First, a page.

It seems like this student is just trying to stir the pot here and I hope most people have enough sense to pass this off as what it is…an average C writing assignment.

  4. Anonymous says:

    Yes, it IS grade inflation…and still the undergrads whine about grades. This is what comes of 1) forcing professors to submit themselves to student evaluations, and 2) having such a preponderance of graduate teaching assistants/instructors, who teach to those evaluations. What's the easiest way to get good evaluations? Easy A's. This really isn't rocket science. Student evaluation of instruction should be eliminated…the AVERAGE for those SEI's is over 4 out of 5…either OSU has the greatest instructional staff on the planet, or students are utterly clueless about what is and is not good teaching. So…what are they rewarding so richly in those evaluations (HINT: it ain't rigorous standards)?

  5. Anonymous says:

    Rebecca Schuman, a former contingent professor at OSU, actually wrote a column about this issue for Huffington Post about her OSU classes. http://www.huffingtonpost.com/rebecca-schuman/grading-time-i-give-up-yo_b_1489430.html

  6. Yilong Xiao says:

    Why not? Sure that professional analysts could give profound reasoning, but students are the ones directly experiencing such issues. There is absolutely no problem letting the author voicing her opinions and bring attention to her peers. Also, I happened to be a grader in the last semester for a not-that-easy course. My job is not to fail anybody, but sometimes it just make me sick to give like 80+% of the grade to a student whose work clearly implies his/her weak grasp on the principles of a certain subject.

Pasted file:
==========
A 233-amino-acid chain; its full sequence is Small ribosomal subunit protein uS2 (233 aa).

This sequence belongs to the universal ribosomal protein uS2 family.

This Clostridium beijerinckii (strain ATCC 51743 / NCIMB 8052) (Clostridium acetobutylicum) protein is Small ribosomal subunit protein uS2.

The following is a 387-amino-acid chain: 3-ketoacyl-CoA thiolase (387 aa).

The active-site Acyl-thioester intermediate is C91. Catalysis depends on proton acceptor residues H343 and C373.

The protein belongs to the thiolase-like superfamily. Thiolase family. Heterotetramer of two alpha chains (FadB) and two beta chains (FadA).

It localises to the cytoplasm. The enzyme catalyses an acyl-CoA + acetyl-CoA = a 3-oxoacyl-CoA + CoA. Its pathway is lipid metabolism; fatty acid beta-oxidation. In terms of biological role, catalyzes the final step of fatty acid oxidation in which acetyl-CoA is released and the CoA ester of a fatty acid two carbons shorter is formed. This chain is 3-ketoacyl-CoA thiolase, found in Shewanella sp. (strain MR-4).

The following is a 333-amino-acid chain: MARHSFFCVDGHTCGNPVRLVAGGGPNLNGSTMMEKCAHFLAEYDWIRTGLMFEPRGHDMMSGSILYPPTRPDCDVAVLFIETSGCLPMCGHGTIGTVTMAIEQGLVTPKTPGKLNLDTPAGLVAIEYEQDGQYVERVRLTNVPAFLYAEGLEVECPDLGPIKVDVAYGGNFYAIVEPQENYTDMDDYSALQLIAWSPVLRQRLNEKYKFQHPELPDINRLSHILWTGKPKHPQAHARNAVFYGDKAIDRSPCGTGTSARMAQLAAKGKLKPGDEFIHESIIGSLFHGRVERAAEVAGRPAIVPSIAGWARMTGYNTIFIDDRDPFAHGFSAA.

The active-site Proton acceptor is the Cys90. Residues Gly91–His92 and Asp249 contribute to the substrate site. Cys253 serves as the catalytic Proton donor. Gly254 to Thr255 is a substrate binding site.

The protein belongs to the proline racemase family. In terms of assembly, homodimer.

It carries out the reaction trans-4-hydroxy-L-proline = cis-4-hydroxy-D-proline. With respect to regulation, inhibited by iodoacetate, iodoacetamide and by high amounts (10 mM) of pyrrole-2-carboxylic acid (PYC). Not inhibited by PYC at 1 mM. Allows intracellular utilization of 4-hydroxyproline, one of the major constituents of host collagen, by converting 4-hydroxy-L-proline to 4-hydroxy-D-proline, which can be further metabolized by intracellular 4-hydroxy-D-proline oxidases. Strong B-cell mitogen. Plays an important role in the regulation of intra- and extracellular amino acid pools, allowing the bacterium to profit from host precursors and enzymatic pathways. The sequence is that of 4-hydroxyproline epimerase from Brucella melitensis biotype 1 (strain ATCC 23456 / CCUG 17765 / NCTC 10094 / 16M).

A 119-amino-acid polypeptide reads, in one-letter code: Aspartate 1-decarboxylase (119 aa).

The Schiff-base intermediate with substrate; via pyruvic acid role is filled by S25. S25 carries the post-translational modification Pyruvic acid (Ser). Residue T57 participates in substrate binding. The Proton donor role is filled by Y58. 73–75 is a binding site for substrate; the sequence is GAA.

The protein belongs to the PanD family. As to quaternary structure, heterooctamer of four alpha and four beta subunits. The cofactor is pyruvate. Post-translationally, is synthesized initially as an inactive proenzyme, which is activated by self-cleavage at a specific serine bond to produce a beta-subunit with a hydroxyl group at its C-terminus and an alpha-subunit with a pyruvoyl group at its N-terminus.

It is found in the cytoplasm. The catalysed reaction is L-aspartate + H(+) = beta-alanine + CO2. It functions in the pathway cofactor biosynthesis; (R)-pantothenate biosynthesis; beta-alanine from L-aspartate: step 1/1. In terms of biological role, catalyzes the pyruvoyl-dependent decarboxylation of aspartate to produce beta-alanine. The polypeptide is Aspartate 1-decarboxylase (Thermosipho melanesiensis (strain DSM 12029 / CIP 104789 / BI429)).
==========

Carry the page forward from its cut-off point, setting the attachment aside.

7. Matt Navarre says:

    On ¶2, your inference that a B+ median means that 25,000 students have below a B+ average is false. B+ is the middle number but that does not mean that many students–say 20K–have a B+ average.

    A forced curve to a certain grade would alleviate grade inflation concerns because employers would be aware of the context behind a certain student's GPA, assuming OSU would publish what its fixed curve is. One potential issue is that a forced curve only works if every department honors the curve and different majors would have incentives to cheat so that there students could get better jobs. Better to have specific curves for each major.